Haraguchi joined his local club Urawa Reds aged 12 and progressed rapidly through their youth ranks to the point that he was troubling the first team shortly after his seventeenth birthday.

Bayern Munich were keen to recruit him but he decided to stay with Urawa and was soon training full time with their top team. He made his debut two weeks after turning 17.

Haraguchi was beginning to fulfil his long prophesised potential.

From the start of his first full season to the moment he left six years later, Haraguchi was a virtual ever present in the Urawa side. Often stationed on the left of a front three or roaming behind a central forward he enjoyed his best season for goals in 2013 when he hit 11 from 33 J.League games.

He has played three times for Japan, with his debut coming in 2011, and was often mentioned by Zaccheroni as an impressive prospect. But he was never able to force his way into the Italian’s thinking consistently.  Something was not quite right.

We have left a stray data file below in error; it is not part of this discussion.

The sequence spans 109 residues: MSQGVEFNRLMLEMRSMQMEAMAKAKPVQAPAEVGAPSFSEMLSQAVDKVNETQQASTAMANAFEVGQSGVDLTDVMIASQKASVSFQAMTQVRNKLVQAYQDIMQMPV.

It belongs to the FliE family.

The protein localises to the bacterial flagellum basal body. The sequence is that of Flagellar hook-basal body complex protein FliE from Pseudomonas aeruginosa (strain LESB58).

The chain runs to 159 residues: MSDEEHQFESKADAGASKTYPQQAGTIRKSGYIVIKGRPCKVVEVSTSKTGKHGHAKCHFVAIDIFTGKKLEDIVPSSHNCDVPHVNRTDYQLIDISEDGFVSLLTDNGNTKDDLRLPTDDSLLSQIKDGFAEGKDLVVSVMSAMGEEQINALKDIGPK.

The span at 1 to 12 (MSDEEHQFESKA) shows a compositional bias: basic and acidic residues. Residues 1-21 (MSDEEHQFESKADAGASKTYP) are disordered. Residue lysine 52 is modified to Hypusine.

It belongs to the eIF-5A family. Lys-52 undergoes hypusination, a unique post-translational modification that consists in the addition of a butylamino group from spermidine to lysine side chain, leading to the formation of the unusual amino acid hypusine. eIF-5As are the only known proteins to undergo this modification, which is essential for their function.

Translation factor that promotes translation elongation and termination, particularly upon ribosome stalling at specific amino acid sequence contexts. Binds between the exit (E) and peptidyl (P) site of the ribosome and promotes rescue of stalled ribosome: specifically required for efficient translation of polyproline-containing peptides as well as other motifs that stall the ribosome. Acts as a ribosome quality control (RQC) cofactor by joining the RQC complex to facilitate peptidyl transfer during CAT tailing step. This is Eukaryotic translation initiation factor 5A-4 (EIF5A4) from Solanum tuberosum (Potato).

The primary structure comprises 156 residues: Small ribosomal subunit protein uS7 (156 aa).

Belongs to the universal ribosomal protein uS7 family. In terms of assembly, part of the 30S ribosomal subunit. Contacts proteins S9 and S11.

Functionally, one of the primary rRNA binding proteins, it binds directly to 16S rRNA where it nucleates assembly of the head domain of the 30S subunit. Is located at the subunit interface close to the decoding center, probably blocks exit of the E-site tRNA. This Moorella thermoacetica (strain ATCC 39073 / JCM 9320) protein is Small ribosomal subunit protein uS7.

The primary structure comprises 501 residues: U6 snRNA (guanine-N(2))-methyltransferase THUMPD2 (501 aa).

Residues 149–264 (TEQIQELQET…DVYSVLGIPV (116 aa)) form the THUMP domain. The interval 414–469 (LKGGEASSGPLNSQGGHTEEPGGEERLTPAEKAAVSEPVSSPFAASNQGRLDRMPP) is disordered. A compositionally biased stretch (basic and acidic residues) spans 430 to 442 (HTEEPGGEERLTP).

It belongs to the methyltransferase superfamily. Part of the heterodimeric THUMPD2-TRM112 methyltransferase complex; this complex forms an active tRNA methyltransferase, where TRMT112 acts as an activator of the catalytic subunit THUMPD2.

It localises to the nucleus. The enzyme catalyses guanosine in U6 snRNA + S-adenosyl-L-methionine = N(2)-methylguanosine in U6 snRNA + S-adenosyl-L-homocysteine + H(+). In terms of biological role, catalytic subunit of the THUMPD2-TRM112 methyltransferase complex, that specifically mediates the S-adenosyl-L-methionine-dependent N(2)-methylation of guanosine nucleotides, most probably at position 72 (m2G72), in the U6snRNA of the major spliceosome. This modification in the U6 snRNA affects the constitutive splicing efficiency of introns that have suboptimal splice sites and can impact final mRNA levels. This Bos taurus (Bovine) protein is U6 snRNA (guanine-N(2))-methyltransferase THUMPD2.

The aforementioned disciplinary problems are alleged to have been a factor in Haraguchi failing to be selected for the Japan squad for the London 2012 Olympics. It is hoped that the move to Germany will help him mature and his game blossom further.

There was a feeling in Japan that Haraguchi needed to test himself outside the confines of the J.League. He has the style and character to adjust to a new environment and his initial involvement with Hertha suggests that he will blend well with his new teammates.